What piece of advice would you want to share with other writers?
Revise, revise, revise. Some people dislike revising, but I find it so satisfying to fine a way to improve what I already wrote. I always stress the importance of this when I talk to student groups (children and adults). I encourage people to read aloud, thereby noticing repetition of phrases and sentence structure, opportunities for adding more apt words, and of course, typos. Recently, another author clued me in to “Speech/dictate” under Settings (on my Mac, anyway). Activating this allows you to have the computer read aloud! You choose the voice and set the speed. Using this, I found countless mistakes and spots to improve while working on the new edition of ME AND THE WEIRDOS. Listening to the computer read made me feel more confident since I self-published this edition, and unlike with my traditional publishers, I’m the final proofreader.
What question do you wish interviewers would ask you, and what would the answer be?
I wish that just once, an interviewer would ask, “Did you know that you look just like Beyoncé?” And I would answer, “Yes, people often mistake me for her.” Sorry, couldn’t resist.
What has been your favorite adventure during your writing career?
Seeing my middle grade novel ME AND THE WEIRDOS transformed into the musical, ME AND THE KRINKLES. Two extremely talented high school seniors asked my permission to do this, and I conferred with them on the script and lyrics. My husband and I decided to fly out for the premiere, in Blanding, Utah (5 ½ hour drive from Salt Lake City), where I was treated like a celeb, shown the amazing natural sights in the area, met the playwrights—Eva Perkins and Ashley Berrett—and their families, spoke to high school classes about my writing process, signed programs for the middle school actors, and watched the play! It was absolutely delightful—entertaining, moving, and amazingly professional. Not only did Eva and Ashley write the script and lyrics, compose the music, and conceive the staging, they cast and directed the talented middle school actors, and even designed the posters and programs. The book, originally published as a Houghton Mifflin hardcover, Bantam paperback, and French edition, and winner of the ALA/CBC Children’s Choice and Utah Children’s Book Award, had been out of print for many years. As I said to the audience when called up on stage, it’s deeply touching to me that the heartfelt message of the humorous book I wrote so long ago, that it’s OK—and even a good thing—to be different, still has an impact. The experience inspired me to get out a new edition of the book, just released in October, with some revisions and tweaks and wonderful new illustrations by Doreen Buchinski.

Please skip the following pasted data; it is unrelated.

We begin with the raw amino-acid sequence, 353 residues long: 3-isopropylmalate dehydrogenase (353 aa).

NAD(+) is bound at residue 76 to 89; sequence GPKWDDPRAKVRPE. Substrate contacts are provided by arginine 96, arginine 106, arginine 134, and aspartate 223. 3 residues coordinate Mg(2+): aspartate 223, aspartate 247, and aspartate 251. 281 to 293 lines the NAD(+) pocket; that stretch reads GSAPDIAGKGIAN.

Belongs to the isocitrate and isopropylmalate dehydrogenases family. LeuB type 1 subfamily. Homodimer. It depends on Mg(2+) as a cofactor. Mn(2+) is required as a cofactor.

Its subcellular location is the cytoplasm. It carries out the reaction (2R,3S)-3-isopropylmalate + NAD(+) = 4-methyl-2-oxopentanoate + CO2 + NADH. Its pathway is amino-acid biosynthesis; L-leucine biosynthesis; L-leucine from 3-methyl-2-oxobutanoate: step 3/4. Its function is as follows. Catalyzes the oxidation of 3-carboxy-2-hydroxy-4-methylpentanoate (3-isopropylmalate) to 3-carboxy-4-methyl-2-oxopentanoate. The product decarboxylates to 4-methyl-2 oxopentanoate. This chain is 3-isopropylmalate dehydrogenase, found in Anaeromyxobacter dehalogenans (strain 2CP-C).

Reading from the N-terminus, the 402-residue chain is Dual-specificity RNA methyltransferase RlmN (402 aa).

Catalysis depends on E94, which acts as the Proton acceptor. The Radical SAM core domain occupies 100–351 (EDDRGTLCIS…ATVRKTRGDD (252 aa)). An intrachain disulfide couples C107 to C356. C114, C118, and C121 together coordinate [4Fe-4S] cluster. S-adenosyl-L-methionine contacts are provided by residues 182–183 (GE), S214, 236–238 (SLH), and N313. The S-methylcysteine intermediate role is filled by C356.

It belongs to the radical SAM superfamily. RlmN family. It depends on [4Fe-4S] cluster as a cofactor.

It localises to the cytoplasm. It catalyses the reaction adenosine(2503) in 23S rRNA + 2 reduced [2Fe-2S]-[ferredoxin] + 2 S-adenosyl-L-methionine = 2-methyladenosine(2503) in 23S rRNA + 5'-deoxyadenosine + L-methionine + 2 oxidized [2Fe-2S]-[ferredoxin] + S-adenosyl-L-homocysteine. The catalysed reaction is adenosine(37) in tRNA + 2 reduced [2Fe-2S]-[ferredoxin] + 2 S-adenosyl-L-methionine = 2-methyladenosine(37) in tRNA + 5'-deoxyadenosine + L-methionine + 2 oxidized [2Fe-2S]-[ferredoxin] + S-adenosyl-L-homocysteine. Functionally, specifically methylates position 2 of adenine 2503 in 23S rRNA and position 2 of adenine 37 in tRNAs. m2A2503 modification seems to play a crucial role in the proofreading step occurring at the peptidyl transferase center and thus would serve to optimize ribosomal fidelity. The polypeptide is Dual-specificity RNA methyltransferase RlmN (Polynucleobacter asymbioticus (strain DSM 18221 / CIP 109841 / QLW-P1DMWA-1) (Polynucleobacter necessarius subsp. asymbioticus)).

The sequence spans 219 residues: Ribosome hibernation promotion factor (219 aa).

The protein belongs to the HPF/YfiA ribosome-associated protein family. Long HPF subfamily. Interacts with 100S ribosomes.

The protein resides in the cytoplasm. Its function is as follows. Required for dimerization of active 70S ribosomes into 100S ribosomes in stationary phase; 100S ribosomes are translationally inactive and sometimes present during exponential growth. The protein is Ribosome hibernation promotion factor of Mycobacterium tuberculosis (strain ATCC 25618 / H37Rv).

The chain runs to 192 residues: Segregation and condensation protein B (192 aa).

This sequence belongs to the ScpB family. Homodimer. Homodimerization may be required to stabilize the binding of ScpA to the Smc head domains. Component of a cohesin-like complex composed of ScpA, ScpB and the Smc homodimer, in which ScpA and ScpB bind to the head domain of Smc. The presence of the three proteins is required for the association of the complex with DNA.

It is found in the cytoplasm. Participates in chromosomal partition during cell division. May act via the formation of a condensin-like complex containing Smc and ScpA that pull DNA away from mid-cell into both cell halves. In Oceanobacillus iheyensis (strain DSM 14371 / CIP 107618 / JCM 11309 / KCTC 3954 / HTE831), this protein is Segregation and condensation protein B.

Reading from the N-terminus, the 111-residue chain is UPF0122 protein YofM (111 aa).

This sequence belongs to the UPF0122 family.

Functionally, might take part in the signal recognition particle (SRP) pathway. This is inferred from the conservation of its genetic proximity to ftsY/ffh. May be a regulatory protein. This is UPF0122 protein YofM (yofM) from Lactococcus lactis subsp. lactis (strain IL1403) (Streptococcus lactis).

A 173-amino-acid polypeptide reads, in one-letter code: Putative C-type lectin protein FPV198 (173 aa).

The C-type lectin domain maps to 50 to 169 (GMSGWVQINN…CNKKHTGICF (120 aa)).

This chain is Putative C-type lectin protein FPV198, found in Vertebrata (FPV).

Where can people find your work? (Besides ABSW ;)–though they should totally check here first!)
Independent bookstores can order any of my in-print books, and (ahem) there are those on-line sources. My website also links to buying options.
How can we follow your work, share your awesomeness, or otherwise stalk you in a totally non-creepy way?
My website: https://jane-sutton.com
The website includes a blog.
Search for Jane Sutton on Facebook
Thank you again, Jane, for the great interview and for being part of our Small Business Saturday! We do still have several of Jane’s books in the store—signed!—so stop in and pick out a title or three. For a gift, or for yourself to enjoy!